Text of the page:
"These ads are so consistent and are so heavily supported, it seems to me they represent more than just a whim and I think this is only the tip of the iceberg," he said.
But valleyites are nothing if not vigilant. Even the building of a 100-unit Holiday Inn in the city of Napa was loudly protested. The complaints, according to the winemen, came because of the location, not the recently-opened motel itself. Winemen attribute the protest to the placing of the motel at the city's busiest intersection, at Highway 29, the wine road, which funnels traffic into the valley. They predicted a traffic bottleneck on an already heavily traveled road.
Little of all this subsurface tension would be noticed by the average tourist heading down Highway 29 to sample the valley's wines. At least 50 of the more than 70 wineries in the Napa Valley are open to tourists, and most of these serve free samples in tasting rooms and visitors centers. Ten years ago there were only 30 bonded wineries in all the valley.
Tourists will find the people of the valley possess a strange combination of sophistication and rural practicality that marks the wine-growing family. They are at home in the fine restaurants and the opera house of San Francisco as well as the international wine set, but their valley entertainment runs to square dancing.
Despite mushrooming new motels and restaurants in the valley, for instance, such things are practically lost on Louis Martini. "Those are for the tourists," he said. "Of course we entertain at dinner in San Francisco quite often, but most times that is business. Just to take the kids and go out to dinner here in the valley, I'll bet we haven't done that more than three times a year. Farm families eat at home."
And it is as farm familes that the winemen would like to be known. As in farm areas everywhere, sharing is a common practice in the valley. Stories abound of newcomers "borrowing expertise" from the older winemaking lands. Using a neighbor's winemaking facilities is routine among competitors in the business.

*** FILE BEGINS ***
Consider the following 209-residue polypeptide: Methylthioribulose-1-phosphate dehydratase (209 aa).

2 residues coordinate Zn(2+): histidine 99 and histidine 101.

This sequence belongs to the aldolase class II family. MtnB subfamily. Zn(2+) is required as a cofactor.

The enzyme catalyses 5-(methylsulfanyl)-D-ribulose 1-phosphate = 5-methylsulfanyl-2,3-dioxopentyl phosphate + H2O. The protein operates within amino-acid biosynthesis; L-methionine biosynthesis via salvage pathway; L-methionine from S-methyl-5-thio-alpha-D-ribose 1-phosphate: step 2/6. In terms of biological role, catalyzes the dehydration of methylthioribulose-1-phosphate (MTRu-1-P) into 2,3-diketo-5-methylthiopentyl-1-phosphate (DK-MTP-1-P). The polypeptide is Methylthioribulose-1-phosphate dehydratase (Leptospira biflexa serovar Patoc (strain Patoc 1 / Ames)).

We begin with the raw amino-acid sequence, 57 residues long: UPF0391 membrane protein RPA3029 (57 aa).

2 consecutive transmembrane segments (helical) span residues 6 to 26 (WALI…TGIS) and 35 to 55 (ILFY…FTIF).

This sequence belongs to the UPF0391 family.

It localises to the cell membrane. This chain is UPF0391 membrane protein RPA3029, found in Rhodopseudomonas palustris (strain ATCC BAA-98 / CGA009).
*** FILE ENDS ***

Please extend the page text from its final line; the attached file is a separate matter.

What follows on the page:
But that neighborliness does not extend to anyone who valleyites believe is threatening their area. The current fight over the resort in Calistoga, for instance, is particularly bitter.
While many of the older residents are fighting it tooth and nail, proponents see it as a controlled growth project that is a way to prevent fast-food stands and catch-as-catch-can expansion.
Putting up the money for the $20-million "Calistoga Falls" spa are architect Lawrence Simons and developer Peter Van Zandt, who was one of the principals behind three Bali resorts in Tahiti. Van Zandt insists that the spa will not hurt the basic nature of the Napa Valley but, instead, will be the rebirth of Calistoga.
"We realize the value of the Napa Valley," he said. "No one pulls up a vineyard here to plan a housing tract. We realize that the valley is a precious gift, a critical microclimate for growing grapes. tI'm not opposed to the agricultural interests. I farmed myself for six years and I'm active in the environmental fight. But no one has given a realistic alternative on how to deal with the rising growth and popularity of the Napa Valley.
"What we have here is a polarization of no-growth vs. planned growth groups. Tourists are growing at a rate of 3.5 percent compounded annually," which means the total will double in 20 years from 1.5 million annually now.
"What has been overlooked in most of the hoopla," Van Zandt said, "is the therapeutic effect of such a place. We picked Calistoga because of the therapeutic waters of the area. We have a tremendous opportunity to create an international spa with a board of directors made up of medical specialists in degenerative diseases. It would not just be a playground but an opportunity to have an enjoyable holiday plus take advantage of the health aspects of it."
But to Bernard Skoda and the Upper Napa Valley Association, it could create havoc.
"Can you imagine the traffic it would bring? With employes and everything, it would dump something like 1,000 new people on Calistoga (current population 3,350). That's a lot for such a small place. And it would bring in other business. That would mean the end of the rural little Calistoga which everyone loves, except the developers.
"I can imagine if they build this thing, in two or three years they'll be calling for a freeway to serve it. After all, people would have to come through the valley to get there. Besides, there is no water. Calistoga even rations water when there isn't a drought. How can it supply enough for a new project of this kind?"
The Van Zandt group insists there is plenty of water beneath Calistoga and that all that has to be done is to remove the heavy mineral content to make it usable. This, they contend, they can do, so the project would not interfere with the town's water supply. Under pressure of the unexpectedly heavy opposition to the project, the Calistoga City Council has held up the project until an environmental-impact study can be completed.